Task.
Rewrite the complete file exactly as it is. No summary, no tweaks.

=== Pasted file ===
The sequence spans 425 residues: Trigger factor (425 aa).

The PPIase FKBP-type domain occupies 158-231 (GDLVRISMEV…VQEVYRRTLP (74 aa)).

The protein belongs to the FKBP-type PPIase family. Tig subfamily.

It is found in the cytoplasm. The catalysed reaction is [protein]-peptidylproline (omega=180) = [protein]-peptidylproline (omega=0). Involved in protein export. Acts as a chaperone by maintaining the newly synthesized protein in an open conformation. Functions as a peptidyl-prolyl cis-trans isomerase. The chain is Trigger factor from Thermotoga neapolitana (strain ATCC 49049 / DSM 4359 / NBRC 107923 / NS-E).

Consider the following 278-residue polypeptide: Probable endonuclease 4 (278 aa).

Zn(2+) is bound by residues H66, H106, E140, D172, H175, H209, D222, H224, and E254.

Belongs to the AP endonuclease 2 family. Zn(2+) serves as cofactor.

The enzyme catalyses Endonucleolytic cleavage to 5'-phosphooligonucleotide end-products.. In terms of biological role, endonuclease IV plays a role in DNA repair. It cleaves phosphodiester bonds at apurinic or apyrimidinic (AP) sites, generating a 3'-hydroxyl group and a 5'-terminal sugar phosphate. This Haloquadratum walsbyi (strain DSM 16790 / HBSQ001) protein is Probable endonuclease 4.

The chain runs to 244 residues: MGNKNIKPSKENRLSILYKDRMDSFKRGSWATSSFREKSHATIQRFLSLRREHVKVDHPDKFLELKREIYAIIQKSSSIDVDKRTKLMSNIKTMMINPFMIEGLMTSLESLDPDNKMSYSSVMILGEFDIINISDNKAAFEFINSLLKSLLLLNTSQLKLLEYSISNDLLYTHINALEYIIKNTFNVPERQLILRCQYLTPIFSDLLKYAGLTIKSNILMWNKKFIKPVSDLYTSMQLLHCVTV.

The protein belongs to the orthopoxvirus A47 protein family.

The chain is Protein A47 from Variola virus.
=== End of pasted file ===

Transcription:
The sequence spans 425 residues: Trigger factor (425 aa).

The PPIase FKBP-type domain occupies 158-231 (GDLVRISMEV…VQEVYRRTLP (74 aa)).

The protein belongs to the FKBP-type PPIase family. Tig subfamily.

It is found in the cytoplasm. The catalysed reaction is [protein]-peptidylproline (omega=180) = [protein]-peptidylproline (omega=0). Involved in protein export. Acts as a chaperone by maintaining the newly synthesized protein in an open conformation. Functions as a peptidyl-prolyl cis-trans isomerase. The chain is Trigger factor from Thermotoga neapolitana (strain ATCC 49049 / DSM 4359 / NBRC 107923 / NS-E).

Consider the following 278-residue polypeptide: Probable endonuclease 4 (278 aa).

Zn(2+) is bound by residues H66, H106, E140, D172, H175, H209, D222, H224, and E254.

Belongs to the AP endonuclease 2 family. Zn(2+) serves as cofactor.

The enzyme catalyses Endonucleolytic cleavage to 5'-phosphooligonucleotide end-products.. In terms of biological role, endonuclease IV plays a role in DNA repair. It cleaves phosphodiester bonds at apurinic or apyrimidinic (AP) sites, generating a 3'-hydroxyl group and a 5'-terminal sugar phosphate. This Haloquadratum walsbyi (strain DSM 16790 / HBSQ001) protein is Probable endonuclease 4.

The chain runs to 244 residues: MGNKNIKPSKENRLSILYKDRMDSFKRGSWATSSFREKSHATIQRFLSLRREHVKVDHPDKFLELKREIYAIIQKSSSIDVDKRTKLMSNIKTMMINPFMIEGLMTSLESLDPDNKMSYSSVMILGEFDIINISDNKAAFEFINSLLKSLLLLNTSQLKLLEYSISNDLLYTHINALEYIIKNTFNVPERQLILRCQYLTPIFSDLLKYAGLTIKSNILMWNKKFIKPVSDLYTSMQLLHCVTV.

The protein belongs to the orthopoxvirus A47 protein family.

The chain is Protein A47 from Variola virus.